For adults, play holds the same kind of action and creativity as it does for children, but has a few differences. Though children are using play to develop their minds and bodies, adults can use play to stay healthy, happy, and even to reduce stress created by lives that require of us that we stay serious, mature, and focused for so much of the time.
Play can range from card games with friends, to making cookies or building something with wood. What is "fun" and "playful" is unique to each person since what is fun for one, is never always fun for all. It's what brings you joy and laughter.
Here are some ideas to get your Inner Child hopping:
-Climb a Tree
-Try finger painting
-Go swimming at a water park (take some water toys)
-Go ride a bike
-Go kite flying
-Have a water balloon fight
-Play with your cat or dog
-Go to an amusement park
-Play a board game
-Try snow-shoeing or cross country skiing
-Ride a Ferris wheel or Merry-Go-Round
-Find a go kart race track
-Join a softball or bowling team
Thanks to Ivan Dimitrov for the great photo (left side cropping)
Monday, March 19, 2018
Our fear of death can drive us to perform a lot of avoidance behaviors in life. From avoiding a drive on the street closest to the cemetery, to drinking or using other substances to numb out from the reality that life has limitations and will not go on forever. A healthier approach to the reality of death is to come to terms with it in a way that allows you to live your life as fully and meaningfully as possible without denying its eventual end. Extreme avoidance of this reality can lead to delusional, faulty, and catastrophic thinking.
Many of the more common anxieties among humans stem from this typically unconscious fear of death, including the fear of traveling over bridges, the fear of heights, the fear of traffic, and the fear of dangerous animals. But what really happens when fear takes hold is a faulty thinking style called Catastrophic Thinking.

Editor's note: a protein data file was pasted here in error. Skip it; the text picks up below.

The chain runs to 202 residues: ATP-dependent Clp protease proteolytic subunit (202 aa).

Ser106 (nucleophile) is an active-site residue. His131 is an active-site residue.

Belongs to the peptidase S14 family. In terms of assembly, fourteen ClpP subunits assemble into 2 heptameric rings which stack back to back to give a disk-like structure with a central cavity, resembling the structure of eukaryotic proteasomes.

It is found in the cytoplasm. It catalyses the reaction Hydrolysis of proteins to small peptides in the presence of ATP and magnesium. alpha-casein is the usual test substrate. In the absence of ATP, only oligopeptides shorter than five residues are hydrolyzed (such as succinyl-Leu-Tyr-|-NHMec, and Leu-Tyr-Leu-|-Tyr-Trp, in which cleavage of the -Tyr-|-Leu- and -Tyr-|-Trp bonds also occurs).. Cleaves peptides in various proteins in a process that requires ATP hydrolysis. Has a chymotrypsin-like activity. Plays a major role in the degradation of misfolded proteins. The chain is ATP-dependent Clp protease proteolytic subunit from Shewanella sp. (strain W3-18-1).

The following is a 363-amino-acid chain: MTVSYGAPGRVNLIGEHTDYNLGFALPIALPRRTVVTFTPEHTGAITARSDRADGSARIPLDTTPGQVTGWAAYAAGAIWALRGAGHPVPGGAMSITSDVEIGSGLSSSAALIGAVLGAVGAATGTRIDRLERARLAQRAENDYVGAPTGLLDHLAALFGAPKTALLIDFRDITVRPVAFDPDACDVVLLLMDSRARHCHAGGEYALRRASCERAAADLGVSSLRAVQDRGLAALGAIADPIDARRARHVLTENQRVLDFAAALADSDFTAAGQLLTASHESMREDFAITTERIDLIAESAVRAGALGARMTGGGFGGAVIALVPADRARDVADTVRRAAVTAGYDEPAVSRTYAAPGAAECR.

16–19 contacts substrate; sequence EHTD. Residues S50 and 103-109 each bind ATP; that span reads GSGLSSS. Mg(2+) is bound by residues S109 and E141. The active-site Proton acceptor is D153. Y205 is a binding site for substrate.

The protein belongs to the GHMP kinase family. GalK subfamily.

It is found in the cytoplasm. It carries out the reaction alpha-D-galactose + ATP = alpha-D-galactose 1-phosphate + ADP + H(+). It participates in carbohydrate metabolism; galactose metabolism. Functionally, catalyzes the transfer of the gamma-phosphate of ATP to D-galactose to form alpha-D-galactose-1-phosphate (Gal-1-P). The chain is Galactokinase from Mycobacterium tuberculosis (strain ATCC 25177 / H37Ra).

In Catastrophic Thinking, people tend to leap from a first thought, such as, "What if the bridge collapses?", to a rapid set of thoughts that are unconscious, and which trigger each other like dominoes falling one on the other. As the fear thoughts are triggered, they eventually end in a catastrophic thought such as, "I'll die", or "I'll be injured or unable to survive", or "I won't be able to handle it, and that will be the end."
Catastrophic Thinking can be approached with a couple of coping skills. First, we can practice something called Positive What Ifs, in which we rethink the fear thoughts and trigger a whole new set of feelings. For instance, we might consider "What if the bridge does not fall? Then what?" This question promotes a new set of thoughts that like before, trigger each other like dominoes falling, but the end result is a thought such as, "Well, then I'd just walk across it and go on with my day."
Another approach to tackling Catastrophic Thinking is to use a scaling question in which a scale from 1 to 100 is used to rationalize the thinking. On the scale, 100 represents the chances that the event will actually happen. If you are 100% sure an event will happen, then you would rate the fear thought at 100%. But if you use some rationalizing, then you would first ask questions such as, "If the bridge has been there for years and has never fallen, then the chances of it falling today when I walk over it are about 5% or less." Realizing the rational helps lower fears and reduce the chance of catastrophic thinking, as well as the anxiety that would follow.
The thing to remember is that our brain is wired to be on the lookout for dangers because we have a survival instinct and fear death, but we can sometimes over-do it with our worry and begin to think our way into fearing death a little too much. To believe that things are more dangerous than they really are is a form of faulty thinking, but we can reduce or minimize unnecessary faulty thinking by practicing our rational exercises and disputing negative thoughts.
Thanks to feistytortilla for the great photo